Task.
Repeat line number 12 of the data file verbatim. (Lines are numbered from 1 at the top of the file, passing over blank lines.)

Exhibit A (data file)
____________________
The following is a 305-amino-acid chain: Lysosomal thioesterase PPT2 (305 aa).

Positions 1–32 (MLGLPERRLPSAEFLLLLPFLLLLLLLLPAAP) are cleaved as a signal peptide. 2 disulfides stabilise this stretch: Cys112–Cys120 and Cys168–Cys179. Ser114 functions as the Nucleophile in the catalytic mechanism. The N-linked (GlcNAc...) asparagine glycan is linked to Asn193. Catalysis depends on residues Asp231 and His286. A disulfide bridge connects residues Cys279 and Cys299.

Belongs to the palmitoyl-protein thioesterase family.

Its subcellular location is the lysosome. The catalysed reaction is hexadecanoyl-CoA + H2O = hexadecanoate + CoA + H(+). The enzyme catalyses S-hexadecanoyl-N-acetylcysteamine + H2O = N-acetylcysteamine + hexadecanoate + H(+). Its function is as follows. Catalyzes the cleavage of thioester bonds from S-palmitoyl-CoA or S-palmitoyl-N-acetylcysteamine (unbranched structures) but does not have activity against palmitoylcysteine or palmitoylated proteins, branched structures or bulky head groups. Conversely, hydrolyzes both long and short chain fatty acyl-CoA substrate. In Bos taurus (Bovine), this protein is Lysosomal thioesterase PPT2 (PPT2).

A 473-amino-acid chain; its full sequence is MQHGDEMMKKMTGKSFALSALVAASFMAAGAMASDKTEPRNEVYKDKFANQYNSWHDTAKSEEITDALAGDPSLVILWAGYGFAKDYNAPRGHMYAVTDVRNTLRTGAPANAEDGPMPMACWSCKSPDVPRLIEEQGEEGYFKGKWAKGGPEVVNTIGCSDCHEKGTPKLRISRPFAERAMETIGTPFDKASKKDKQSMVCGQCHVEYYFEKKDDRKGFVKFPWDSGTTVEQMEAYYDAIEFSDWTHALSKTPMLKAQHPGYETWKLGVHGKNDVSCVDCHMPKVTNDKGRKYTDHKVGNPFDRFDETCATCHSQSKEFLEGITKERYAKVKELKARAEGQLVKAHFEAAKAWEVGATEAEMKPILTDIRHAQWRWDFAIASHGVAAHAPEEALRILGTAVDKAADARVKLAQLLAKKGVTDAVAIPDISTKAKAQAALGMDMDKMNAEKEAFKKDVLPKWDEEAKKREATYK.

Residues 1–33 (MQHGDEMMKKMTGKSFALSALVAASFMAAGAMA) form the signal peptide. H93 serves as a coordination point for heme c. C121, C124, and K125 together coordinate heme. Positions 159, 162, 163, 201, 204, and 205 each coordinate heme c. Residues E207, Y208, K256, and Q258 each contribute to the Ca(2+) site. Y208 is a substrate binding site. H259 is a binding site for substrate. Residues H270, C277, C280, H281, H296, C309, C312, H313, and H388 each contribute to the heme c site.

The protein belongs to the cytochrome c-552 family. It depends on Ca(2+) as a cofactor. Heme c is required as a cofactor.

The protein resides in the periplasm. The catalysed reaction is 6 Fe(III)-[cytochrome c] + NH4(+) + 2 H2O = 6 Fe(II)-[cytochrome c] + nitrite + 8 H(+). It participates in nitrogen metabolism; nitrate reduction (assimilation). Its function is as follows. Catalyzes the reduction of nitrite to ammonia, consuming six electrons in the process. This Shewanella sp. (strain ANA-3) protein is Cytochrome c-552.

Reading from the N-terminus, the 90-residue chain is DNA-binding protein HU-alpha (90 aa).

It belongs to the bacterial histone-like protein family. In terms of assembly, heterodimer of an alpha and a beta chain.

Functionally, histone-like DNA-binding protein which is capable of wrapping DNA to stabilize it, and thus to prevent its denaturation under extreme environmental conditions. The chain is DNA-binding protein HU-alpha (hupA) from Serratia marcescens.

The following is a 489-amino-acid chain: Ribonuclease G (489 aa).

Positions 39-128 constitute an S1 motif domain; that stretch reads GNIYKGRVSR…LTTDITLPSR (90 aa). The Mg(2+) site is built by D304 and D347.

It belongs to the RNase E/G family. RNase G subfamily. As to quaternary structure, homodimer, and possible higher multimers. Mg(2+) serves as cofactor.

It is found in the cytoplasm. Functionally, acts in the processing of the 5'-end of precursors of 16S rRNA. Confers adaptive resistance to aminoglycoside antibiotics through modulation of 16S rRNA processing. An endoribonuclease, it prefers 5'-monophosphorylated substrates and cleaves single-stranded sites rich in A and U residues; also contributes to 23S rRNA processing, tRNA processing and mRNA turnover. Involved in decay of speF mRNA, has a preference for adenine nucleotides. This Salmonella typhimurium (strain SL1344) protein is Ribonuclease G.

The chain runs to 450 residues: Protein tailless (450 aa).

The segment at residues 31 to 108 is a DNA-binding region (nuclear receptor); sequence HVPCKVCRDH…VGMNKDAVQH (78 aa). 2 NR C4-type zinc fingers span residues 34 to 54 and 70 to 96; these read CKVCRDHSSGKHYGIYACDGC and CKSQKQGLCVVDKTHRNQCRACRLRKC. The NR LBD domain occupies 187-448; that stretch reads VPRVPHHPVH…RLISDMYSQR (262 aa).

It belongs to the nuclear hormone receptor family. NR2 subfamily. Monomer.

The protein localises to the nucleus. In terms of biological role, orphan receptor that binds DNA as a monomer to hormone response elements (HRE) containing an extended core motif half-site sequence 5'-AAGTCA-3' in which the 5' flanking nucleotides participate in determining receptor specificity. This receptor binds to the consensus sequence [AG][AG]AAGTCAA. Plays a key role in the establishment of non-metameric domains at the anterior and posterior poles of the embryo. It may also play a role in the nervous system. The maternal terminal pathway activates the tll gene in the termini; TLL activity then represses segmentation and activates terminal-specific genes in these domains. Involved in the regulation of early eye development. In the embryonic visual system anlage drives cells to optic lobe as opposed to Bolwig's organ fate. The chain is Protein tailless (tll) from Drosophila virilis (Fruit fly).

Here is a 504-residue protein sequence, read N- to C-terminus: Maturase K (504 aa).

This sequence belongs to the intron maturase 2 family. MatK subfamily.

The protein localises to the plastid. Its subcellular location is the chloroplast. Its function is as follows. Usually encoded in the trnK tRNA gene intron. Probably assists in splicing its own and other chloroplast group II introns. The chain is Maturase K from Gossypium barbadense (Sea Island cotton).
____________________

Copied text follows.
The following is a 489-amino-acid chain: Ribonuclease G (489 aa).